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Declare Your Independence From Renting

homes0630_1By Lisa Lee

Owning your own home is an investment that builds wealth over time through appreciation.

If you have been longing to set sail for the land of homeownership, it’s time to pack your bags and jump on board with today’s interest rates while you can.

With current interest rates so low, many first-time buyers are qualifying for mortgages and taking the money they would spend on rent and investing in something they own.

“Homeownership begins with getting into the game and growing your wealth in stages,” says Carl Worthy, a REALTOR who conducts free seminars for first-time home buyers at Prudential Locations.

“The concept is simple: Unlike rental costs that have no long-term gain, mortgage payments are applied toward the principal of the house, increasing your equity in it over time and building wealth.”

Buying your first home doesn’t have to be difficult, if you know the right steps. Here are star-spangled tips to help you set a course for freedom:

Harness Low Interest Rates

Worthy explains why interest rates have such an impact on buying power: “Rates directly affect your monthly payment: The lower the interest rate on your home loan, the more buying power you have. The less you pay to borrow, the more home you can buy for a monthly payment that you can afford.”

Check Your Credit

It is helpful to know what the lenders will see. You can request a credit report from a number of agencies. Make sure it is up-to-date. If there are mistakes in your credit report, a good lender can help you correct them. If you have credit problems, your lender can help fix them, too.

Enlist Experts

Worthy recommends finding an experienced REALTOR who is trained and capable of helping you navigate Oahu’s competitive market, and can connect you with a reputable lender for loan prequalification.

“In today’s competitive market where sellers are receiving multiple offers, both the knowledge of your real estate agent and an offer that’s backed by a recognizable, local lender are critical to presenting a winning offer.”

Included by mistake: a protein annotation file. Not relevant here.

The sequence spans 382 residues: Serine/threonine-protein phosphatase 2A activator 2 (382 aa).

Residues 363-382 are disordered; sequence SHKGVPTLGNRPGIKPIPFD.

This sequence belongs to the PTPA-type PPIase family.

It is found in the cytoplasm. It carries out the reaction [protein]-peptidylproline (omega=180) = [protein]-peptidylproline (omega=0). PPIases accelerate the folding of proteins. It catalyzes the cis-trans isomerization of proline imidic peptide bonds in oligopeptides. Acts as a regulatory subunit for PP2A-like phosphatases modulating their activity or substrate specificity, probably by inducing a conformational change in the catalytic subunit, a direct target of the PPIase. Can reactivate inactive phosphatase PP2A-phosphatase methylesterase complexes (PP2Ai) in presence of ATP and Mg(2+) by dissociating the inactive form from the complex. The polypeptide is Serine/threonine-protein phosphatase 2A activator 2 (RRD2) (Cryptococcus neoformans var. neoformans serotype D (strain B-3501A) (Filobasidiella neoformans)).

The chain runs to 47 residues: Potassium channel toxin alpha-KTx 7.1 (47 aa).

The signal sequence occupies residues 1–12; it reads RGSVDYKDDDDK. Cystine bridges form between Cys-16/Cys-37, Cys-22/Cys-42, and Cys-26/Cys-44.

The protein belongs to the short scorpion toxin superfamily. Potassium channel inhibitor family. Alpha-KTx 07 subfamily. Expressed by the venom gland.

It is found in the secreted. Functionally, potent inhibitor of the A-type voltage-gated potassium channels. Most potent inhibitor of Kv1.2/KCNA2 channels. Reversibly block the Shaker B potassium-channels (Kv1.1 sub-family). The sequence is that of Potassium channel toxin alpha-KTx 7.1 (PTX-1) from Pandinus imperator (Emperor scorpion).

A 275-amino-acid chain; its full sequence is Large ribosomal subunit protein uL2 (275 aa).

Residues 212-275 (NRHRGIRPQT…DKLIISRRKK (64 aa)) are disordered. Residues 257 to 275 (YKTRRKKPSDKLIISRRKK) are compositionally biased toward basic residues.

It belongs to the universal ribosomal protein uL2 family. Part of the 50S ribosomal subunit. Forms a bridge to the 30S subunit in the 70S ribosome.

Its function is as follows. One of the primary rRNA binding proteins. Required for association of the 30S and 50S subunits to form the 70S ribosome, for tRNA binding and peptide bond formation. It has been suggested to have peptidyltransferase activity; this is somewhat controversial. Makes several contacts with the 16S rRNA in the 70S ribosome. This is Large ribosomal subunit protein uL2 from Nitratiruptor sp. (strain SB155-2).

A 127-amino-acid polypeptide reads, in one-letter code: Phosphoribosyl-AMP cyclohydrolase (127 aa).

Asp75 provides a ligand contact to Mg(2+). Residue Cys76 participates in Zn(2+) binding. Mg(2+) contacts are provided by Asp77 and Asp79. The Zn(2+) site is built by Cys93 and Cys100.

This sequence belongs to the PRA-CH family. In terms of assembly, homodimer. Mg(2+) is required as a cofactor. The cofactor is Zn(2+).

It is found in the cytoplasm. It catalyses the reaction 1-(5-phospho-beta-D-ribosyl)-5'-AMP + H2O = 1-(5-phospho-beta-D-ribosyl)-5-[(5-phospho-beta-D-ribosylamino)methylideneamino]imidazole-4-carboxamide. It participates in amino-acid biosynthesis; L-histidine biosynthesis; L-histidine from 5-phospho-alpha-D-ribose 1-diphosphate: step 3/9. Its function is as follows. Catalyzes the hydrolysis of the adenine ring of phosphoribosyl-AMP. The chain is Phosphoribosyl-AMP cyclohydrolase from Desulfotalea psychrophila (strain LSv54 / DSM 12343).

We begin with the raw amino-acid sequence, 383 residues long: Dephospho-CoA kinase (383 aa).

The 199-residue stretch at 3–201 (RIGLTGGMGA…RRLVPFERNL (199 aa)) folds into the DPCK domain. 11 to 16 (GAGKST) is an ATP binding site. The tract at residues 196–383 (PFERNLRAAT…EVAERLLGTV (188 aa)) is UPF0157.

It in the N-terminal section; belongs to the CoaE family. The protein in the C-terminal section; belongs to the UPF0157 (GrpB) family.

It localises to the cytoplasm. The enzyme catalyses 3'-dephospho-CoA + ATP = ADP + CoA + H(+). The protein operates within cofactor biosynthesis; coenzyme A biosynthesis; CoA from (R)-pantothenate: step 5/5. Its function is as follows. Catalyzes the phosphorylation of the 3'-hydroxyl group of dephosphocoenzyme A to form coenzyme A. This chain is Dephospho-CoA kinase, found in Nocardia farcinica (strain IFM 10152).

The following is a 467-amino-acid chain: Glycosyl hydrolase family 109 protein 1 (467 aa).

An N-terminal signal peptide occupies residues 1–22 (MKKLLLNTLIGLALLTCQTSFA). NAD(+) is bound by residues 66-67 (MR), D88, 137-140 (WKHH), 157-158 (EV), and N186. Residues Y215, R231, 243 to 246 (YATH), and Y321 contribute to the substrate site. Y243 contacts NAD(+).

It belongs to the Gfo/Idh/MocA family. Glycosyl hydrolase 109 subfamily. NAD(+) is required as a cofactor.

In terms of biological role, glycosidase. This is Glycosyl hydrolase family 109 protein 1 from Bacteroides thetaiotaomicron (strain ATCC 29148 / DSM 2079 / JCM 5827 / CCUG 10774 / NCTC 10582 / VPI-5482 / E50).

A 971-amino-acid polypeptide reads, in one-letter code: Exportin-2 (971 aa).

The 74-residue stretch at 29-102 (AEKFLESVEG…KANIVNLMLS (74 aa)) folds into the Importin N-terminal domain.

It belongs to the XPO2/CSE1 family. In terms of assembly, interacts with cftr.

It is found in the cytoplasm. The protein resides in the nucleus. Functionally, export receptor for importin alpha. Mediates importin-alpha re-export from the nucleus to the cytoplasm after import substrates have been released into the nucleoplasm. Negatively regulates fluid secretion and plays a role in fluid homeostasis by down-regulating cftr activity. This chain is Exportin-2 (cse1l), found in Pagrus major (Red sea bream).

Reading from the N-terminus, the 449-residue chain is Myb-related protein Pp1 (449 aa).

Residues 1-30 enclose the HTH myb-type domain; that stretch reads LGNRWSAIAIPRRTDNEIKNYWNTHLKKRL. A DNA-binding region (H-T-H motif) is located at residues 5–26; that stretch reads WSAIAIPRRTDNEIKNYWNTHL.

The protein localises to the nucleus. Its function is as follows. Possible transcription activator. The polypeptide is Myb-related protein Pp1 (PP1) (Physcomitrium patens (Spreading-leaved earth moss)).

Dig for Down Payments

One perceived stumbling block to homeownership is coming up with a 20 percent down payment. While it is true that the more money you can put down, the easier it is to get a loan, there are programs available that only require 3 to 5 percent down. VA loans allow qualified people to buy a home with no money down. A good loan consultant will help you evaluate your options.

Consider whether you have money in other places that can be used for a down payment. For example, money in trust (such as a family trust) may be used to purchase real estate. Money in 401Ks or IRAs may also be eligible for investing in real estate through self-directed retirement plans.

Don’t Forget the Tax Benefits

Home loan interest is tax deductible but many renters aren’t aware of this and don’t figure their tax savings into their ability to buy a home.

Being able to write off the interest on your home loan can be a significant savings. If you put down 20 percent on a $300,000 home and take out a mortgage at 4 percent interest, your mortgage payment would be $1,241 per month, of which $859 would be interest. If you are able to write off all the annual mortgage interest paid, you would receive an annual tax deduction of $10,316.

To see what your individual tax benefit would be, check with a qualified tax advisor.

Get Prequalified

Prequalification is a key step to understanding your buying power. It gives you a detailed, realistic picture of what a home loan will cost, and thus, what you can afford to pay for a home.

Prequalification is also key to having your offer accepted by a seller. Worthy explains, “In today’s competitive market, prequalification is necessary to show that you are a serious buyer whose offer is backed-up by a lender. It tells sellers that you can close the deal.”

During the prequalification process, your loan consultant will help you evaluate the financing options that are available to you based on your income, borrowing needs and credit history. They will review your earnings and employment history, credit history, other assets (such as savings accounts and retirement plans), and debts.

Worthy likes to remind people that your first home won’t be your only home or your last. “Your first home is a stepping stone: as your wealth builds and your life changes, you can leverage your equity into future homes that suit the needs and goals of your changing world.

Carl Worthy’s homebuyer seminars are open to the public. Call 377-4642 for details.

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